The Electrical Worker online
May 2021

From the Officers
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On Brotherhood

If the last year has taught us anything, it's that none of us can make it on our own. That's the entire point of the labor movement; that we're stronger when we work together, whether that's at the bargaining table, on the job or going about our daily lives.

It's why I've been so proud over the past year to see members and local unions pitching in to help your communities and fellow working families, many of whom have really struggled during this pandemic. From food drives to feed hungry families to putting our expertise to good use upgrading community buildings and so much more, so many of you have volunteered to help out those in need.

And even more of you have been doing it since long before COVID-19 reared its ugly head and made everything more difficult. Thank you to each and every one of you for all you have done and will continue to do in the name of the IBEW.

But I'm not just talking about the good work in our communities. So many of you do good work right at home in your local unions, volunteering your time for organizing campaigns, serving on committees, offering good ideas and constructive feedback and pitching in whenever asked.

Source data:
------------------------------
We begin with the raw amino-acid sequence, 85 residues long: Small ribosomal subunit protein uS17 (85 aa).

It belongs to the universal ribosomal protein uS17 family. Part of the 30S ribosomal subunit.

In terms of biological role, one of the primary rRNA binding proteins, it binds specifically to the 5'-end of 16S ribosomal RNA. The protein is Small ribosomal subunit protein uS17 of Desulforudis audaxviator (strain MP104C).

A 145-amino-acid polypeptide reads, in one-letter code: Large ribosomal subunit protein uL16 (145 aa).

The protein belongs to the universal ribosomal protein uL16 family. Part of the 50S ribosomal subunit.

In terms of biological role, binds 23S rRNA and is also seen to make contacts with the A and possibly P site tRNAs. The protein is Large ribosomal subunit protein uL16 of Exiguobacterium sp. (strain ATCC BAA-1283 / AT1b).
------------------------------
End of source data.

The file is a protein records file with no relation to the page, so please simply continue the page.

You know, we talk a lot about the word "brotherhood" — it's right there in our name — but how many of us really know what it means? How many of us show up to work each day and live out everything that it implies?

When I call someone my brother or my sister, that carries weight. It means I've got your back and you've got mine. It means we can count on one another in times of need.

For most people, a job is a job. It's a paycheck, a way to put food on the table and pay the bills. And that's important, of course. But belonging to a union, to a brotherhood, a sisterhood, adds something else that's impossible to quantify in a paycheck or a retirement account.

We share a bond with one another that holds us to a higher standard. We swear an oath when we become members of the IBEW; you don't do that in just any job.

The point I'm making is that it's easy to show up and complain, and it's simple to focus on getting what's yours at the expense of those around you. But that's not what we signed up for when we became members of the greatest union in the world.

We're here because we know the power of brotherhood, of a collective fight for what we deserve as working people. I am my brother's and my sister's keeper.

We are so much stronger when we're all working together. Thank you for showing up and living out the meaning of "brotherhood" every day.


Also: Stephenson: A Lifetime of Work Read Stephenson's Column

Kenneth W. Cooper

Kenneth W. Cooper
International Secretary-Treasurer